Friday, August 1st, 2008

Luda Could Use Some Education

The hum on the opening day at the National Hip-Hop Political Convention was that Ludacris had played himself. Badly.

Green Party vice presidential candidate Rosa Clemente put it best, “I have no love for Hillary’s politics and what it’s done to our folks, but I could feel her going through all the stuff she’s had to go through as a woman.”

Rap can say whatever it wants, and right now it wants to talk about the elections. That’s cool.

But Ludacris seemed to want to reduce serious politics to stale old battle rhymes. Come on, man. You got a degree from Georgia State. Rap deserves more than that.

We know that these days it’s gangsta to be political. But if you really want to battle on that level, step up your game, else you’ll just become another tool for the right-wing talk-show circuit.

Shoot, even Jeezy came with it when it was his turn.

Oddly enough, all this came on a day that the National Hip-Hop Political Convention focused on the educational possibilities of hip-hop. Hip-hop artists, teachers, professors, grad students, folks from the Hip-Hop Think Tank, and not a few young heads from the street came to UNLV yesterday to get into the ability of hip-hop to open minds.

Among the talks, rapper Asheru presented curriculum he had put together, using hip-hop songs by Nas, Common, Lauryn Hill, and even his own work for The Boondocks. He showed how you could take one song–say Mos Def’s “New World Water”–and break it down for english teachers, social studies teachers, and science teachers, using it to teach lessons about everything from poetry to hydrology. All of this was news we could use.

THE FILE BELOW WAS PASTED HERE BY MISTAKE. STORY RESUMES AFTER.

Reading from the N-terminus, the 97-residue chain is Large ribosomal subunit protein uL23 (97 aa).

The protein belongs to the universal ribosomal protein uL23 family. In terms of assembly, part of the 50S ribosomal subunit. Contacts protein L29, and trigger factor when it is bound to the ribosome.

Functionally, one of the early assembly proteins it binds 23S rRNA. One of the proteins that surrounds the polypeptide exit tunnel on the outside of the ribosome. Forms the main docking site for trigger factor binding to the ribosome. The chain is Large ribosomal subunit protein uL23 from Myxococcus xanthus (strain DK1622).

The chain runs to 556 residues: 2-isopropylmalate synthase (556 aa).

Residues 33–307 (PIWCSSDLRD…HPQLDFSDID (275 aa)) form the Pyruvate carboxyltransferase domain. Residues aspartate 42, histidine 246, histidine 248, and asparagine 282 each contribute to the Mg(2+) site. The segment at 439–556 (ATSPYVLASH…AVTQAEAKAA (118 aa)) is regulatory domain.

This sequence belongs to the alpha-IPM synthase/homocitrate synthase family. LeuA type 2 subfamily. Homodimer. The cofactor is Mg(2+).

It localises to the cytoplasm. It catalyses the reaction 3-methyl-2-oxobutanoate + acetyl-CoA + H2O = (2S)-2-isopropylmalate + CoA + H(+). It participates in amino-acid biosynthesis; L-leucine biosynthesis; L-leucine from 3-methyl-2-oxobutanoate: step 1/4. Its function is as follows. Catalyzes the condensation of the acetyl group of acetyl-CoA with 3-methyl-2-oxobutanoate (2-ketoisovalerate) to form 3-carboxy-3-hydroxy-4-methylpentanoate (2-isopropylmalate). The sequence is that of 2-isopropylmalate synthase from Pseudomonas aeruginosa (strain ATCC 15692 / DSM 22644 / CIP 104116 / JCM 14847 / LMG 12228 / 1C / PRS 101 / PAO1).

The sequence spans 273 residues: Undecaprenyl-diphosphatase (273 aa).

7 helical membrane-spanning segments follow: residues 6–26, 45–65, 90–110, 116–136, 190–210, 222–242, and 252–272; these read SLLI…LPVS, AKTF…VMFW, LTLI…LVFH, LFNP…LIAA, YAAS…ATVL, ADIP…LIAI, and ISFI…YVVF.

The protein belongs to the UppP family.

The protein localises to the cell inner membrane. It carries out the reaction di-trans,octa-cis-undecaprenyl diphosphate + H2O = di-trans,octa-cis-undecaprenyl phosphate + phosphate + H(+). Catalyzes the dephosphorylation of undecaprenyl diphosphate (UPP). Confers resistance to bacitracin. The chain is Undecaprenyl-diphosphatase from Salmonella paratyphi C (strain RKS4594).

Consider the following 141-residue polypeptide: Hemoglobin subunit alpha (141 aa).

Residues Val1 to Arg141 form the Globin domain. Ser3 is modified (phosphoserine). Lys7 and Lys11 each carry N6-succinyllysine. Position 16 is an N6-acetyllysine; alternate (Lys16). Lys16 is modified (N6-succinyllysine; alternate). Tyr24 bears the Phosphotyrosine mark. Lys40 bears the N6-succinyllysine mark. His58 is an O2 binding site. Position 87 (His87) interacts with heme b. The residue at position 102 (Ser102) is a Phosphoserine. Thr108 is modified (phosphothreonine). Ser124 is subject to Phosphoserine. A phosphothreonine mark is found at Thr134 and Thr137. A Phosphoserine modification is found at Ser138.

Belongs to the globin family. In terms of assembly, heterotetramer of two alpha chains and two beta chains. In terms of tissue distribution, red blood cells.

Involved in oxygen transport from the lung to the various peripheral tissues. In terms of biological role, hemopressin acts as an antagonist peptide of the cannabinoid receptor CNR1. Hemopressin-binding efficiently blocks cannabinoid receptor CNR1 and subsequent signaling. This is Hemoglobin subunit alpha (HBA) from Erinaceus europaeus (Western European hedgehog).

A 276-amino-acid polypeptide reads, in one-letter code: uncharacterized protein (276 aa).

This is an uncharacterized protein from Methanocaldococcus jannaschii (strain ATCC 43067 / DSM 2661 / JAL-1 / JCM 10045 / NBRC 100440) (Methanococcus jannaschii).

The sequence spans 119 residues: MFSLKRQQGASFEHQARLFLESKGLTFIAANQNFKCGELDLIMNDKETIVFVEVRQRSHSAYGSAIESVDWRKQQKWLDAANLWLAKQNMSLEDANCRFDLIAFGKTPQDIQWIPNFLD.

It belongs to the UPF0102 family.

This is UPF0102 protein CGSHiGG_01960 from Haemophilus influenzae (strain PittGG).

Listening, Luda?

As Marc Lamont Hill put it in his rousing closing address yesterday re: Lupe, right now is no time to dumb it down.

posted by @ 7:53 am | 4 Comments

4 Responses to “Luda Could Use Some Education”

  1. Foundational Reading Program says:

    I’m sure all of the rappers/hip hop artists could use some education. haha

  2. WestIndianArchie says:

    Rather than call out Obama for his Sista Souljah moment (like all the other blogs), you go the Republican way.


  3. Zentronix says:

    Not equivalent. How’s it even close to a Souljah moment? Clinton tried to win white voters by stirring up a racial and generational backlash.

    Obama’s been consistent on where he stands with rap lyrics. I happen to think we can hold our folks to a higher standard, including not being sexist.

    I said Luda needs to get real with his audience the way Jeezy did. Is it Republican to call rappers to talk about why they really ain’t voting Republican? Really?

    Maybe all the other blogs are wrong.

  4. The Nightshift Chronicler says:

    Jeff, I agree, and in fact think you’re being generous in your critique. Ludacris clearly knows better, or at least he should know how to play the game better by now. You wouldn’t find either Jay-Z or Diddy cutting a song like that because they are well aware of their crossover appeal. Ludacris has worked to put himself in conversations that extend beyond rap. He’s got his gig on the Discovery channel, he had a prominent role in an oscar-nominated movie, and for the most part has managed to stay above the fray during his rap career. His lyrics sometimes crass, clearly misogynist, are often smoothed over by his charisma, and ability to show that he has larger goals than being a rapper.

    Now, to come out with this rhyme, it shows a lack of forethought, aimless bravado, and an ability to understand what’s at stake for his career much less Obama’s if this does not turn out well. Sure, Ludacris has an audience of devoted followers, but I would venture to guess that I know a number of his fans, and his song is a poor reflection of them and their political sentiments.

    Luda’s song, as with a lot of the pro-Obama tom-foolery going on these days has very little to do with the candidate, and a lot to do with how people are either trying to make a buck or get their name out.

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